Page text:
Finally, there are just better ideas out there to help businesses during the construction of major infrastructure projects. Check out this really clever idea from Indianapolis: Small loans provided to businesses impacted by construction—in coordination with their Chamber of Commerce! These businesses ultimately stand to benefit the most from projects like this, so something like a loan makes a ton more sense than free money. Working with our Chamber of Commerce to get a program like this off the ground sounds like a great way for Councilwoman Gray to address her constituent's concerns.

Justin Mattingly at the RTD has the follow up on Paul Goldman's Ballot Referendum, which, until now, was in search of a patron at the General Assembly after Del. Loupassi lost his job.

I'm super interested in how this new Office of Equity and Diversity at Henrico County Public Schools turns out. It's encouraging to see that the County's response to the racial and sexual abuse that took place at Short Pump Middle School has extended beyond forfeiting a couple of football games.

Catherine Amos Cribbs writing for Richmond Magazine reminds me that Pasture's Beth Dixon is one of my favorite bartenders in town. Cribbs takes a look at and a sip of a new drink Dixon created called The Nelson, based on Virginia-made whiskey. Now to plan my next happy hour meeting...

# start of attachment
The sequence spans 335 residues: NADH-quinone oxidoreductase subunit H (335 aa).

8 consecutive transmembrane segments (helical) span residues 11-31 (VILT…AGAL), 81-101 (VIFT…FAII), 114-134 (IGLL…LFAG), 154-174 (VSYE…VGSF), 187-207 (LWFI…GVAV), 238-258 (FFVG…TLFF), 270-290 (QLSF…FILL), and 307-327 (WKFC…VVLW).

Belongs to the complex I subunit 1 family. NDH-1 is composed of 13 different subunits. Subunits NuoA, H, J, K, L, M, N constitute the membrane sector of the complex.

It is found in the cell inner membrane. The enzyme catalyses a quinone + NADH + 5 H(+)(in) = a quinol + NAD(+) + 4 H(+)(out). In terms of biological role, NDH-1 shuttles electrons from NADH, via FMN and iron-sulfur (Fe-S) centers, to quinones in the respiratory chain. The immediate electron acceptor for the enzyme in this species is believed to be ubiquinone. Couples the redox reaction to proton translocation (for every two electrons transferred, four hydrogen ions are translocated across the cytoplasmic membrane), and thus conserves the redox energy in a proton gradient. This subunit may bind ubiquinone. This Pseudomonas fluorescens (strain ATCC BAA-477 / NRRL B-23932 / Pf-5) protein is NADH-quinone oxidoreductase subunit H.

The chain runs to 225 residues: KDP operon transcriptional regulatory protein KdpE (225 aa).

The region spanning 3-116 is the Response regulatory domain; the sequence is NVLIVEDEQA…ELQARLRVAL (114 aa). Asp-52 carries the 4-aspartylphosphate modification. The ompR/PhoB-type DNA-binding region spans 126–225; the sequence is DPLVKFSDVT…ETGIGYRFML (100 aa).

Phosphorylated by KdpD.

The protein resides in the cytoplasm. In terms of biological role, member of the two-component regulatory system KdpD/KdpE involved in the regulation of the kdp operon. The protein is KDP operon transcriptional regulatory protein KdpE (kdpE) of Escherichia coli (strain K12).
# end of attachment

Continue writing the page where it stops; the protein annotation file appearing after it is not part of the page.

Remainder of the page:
Whoa, look at this bizarre story in the RTD by Tim Pearrell about doping in the Richmond Marathon. If you're thinking, "What? Who cares enough to cheat at the Richmond Marathon?", that's exactly the scam! An agent will register these elite runners in lower-tier marathons that have decent prize money but no drug testing—for a cut of that sweet, sweet prize money, of course.

Also on the sports tip, Richmond BizSense reports that the arena racing league—which features tiny, half-sized NASCARs that race around a tiny track inside the Coliseum—has canceled their upcoming season. The league's owner blames the recently announced RFP for a new Coliseum.

The closest, possibly-habitable planet to Earth is named Ross 128 b, and I just thought you should know that.


  • Hokies (roundball) head up to New York to take on Saint Louis tonight at 7:00 PM.

This morning's longread

Cuphead and the Racist Spectre of Fleischer Art

By sidestepping this kind of over the top caricature, Cuphead attempts to represent the best of the jazz era’s relationship with cartoons. And there is a lot of good to be found. Calloway is an electric performer and cartoons like the Fleischer’s 1933 films The Old Man of the Mountain and Betty Boop in Snow White do far better justice to his inimitable style. At the same time, these examples feature his voice in the body of an old white man and a white-faced clown, respectively. When it comes time for cartoons to represent him as a human being, his lips balloon up, his eyes grow, and he is forced into the minstrel mold, the only way that animation studios seemed to be able to envision black characters for decades. That Cuphead follows the path of the Fleischers and hides what could have been his likeness behind an anthropomorphic talking dice is historically in line with black representation in animation. Once it became faux-pas to depict black characters as minstrels and racist caricatures, then the solution appears to be not depicting them at all.

Good morning, RVA: Foster care, budget season, and important school board meeting

Good morning, RVA: Commission next steps, Chesterfield's lack of transit, and a clay army